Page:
What's In a Name


 

Seventy, or so, years ago, The Wyoming Game and Fish Department did a study, trying to identify all bodies of water in the state. They found 38 Spring Creeks, 30 Cottonwood Creeks, 29 Beaver Creeks, 25 Bear Creeks, 23 Dry Creeks, 21 Horse Creeks, 18 Sand Creeks, 17 Sheep Creeks and 17 Lost Creeks. Makes me wonder if they didn’t have much imagination or if they only had a short book entitled, Best Names for Rivers and Streams, I would have named one after myself, Old Guy River, now that has a ring to it!

 How anyone found their way through the state, or all of the American West, before roads and railroads might be one of the great mysteries of American history. Hope they didn’t tell people to hurry along Spring Creek, turn left when they reached Sand Creek and follow it to Lost Creek, seems they could have ended up about anywhere in the state with directions like that. But the state did have some names for streams that were unusual enough to remember. Dry Donkey, Robbers Gulch, and Nameit are my favorites.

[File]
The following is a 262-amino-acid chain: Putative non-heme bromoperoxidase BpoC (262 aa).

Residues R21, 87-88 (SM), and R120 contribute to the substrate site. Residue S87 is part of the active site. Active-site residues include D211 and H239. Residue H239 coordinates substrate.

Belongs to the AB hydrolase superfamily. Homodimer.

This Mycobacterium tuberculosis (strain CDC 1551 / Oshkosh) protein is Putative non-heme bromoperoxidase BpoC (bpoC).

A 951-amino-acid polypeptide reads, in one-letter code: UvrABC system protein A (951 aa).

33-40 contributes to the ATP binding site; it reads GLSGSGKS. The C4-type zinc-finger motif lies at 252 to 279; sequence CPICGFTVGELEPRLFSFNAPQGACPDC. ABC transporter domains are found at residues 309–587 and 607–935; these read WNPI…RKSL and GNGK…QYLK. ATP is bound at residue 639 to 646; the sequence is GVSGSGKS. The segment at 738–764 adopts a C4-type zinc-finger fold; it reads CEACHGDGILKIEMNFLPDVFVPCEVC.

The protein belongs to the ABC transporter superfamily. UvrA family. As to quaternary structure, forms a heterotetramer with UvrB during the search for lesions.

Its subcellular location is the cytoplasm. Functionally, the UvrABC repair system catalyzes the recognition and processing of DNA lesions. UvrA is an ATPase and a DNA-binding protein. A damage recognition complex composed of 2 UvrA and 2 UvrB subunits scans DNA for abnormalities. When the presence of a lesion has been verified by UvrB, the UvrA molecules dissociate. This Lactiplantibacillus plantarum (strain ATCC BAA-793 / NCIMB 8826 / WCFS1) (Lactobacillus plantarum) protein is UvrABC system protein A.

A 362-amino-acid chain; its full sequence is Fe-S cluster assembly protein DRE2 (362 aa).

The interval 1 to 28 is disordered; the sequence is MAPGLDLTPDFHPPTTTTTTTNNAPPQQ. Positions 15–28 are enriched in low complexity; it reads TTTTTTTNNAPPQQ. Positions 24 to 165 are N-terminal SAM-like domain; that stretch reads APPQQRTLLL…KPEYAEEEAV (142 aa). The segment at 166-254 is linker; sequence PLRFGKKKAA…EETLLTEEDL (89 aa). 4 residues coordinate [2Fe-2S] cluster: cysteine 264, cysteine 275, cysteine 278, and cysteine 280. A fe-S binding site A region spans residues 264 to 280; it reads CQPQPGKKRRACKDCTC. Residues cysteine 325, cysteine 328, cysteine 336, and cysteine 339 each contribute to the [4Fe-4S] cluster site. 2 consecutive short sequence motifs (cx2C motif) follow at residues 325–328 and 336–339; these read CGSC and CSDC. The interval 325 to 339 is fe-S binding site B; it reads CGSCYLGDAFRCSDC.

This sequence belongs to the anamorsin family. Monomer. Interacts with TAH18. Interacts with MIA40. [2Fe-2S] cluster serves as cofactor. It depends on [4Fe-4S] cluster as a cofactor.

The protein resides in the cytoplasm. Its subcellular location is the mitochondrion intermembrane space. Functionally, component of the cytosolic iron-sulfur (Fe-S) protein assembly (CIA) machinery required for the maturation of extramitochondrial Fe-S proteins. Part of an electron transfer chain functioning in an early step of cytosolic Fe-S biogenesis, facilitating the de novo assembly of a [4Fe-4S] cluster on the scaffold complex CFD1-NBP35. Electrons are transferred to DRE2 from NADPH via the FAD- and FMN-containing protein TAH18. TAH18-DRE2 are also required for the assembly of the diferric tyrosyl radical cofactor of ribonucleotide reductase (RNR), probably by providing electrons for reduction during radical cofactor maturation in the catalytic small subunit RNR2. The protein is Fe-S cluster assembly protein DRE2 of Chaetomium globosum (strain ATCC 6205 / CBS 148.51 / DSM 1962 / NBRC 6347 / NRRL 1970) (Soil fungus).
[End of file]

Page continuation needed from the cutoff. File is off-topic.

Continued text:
But then again we name towns mostly after people, or maybe people named towns after themselves. Guess that’s why we have towns like Bill, Aladdin, Patrick, Elwood, Merna, and Rosie’s Ridge in Wyoming.

Oh, we also have Jackass Pass up in Fremont and Sublette County, (yep, named after explorer John C. Fremont and trapper William Sublette) but that is another story for another time. Early trappers said the ancient Indian trail was so steep that only a Jackass could make its way on it.
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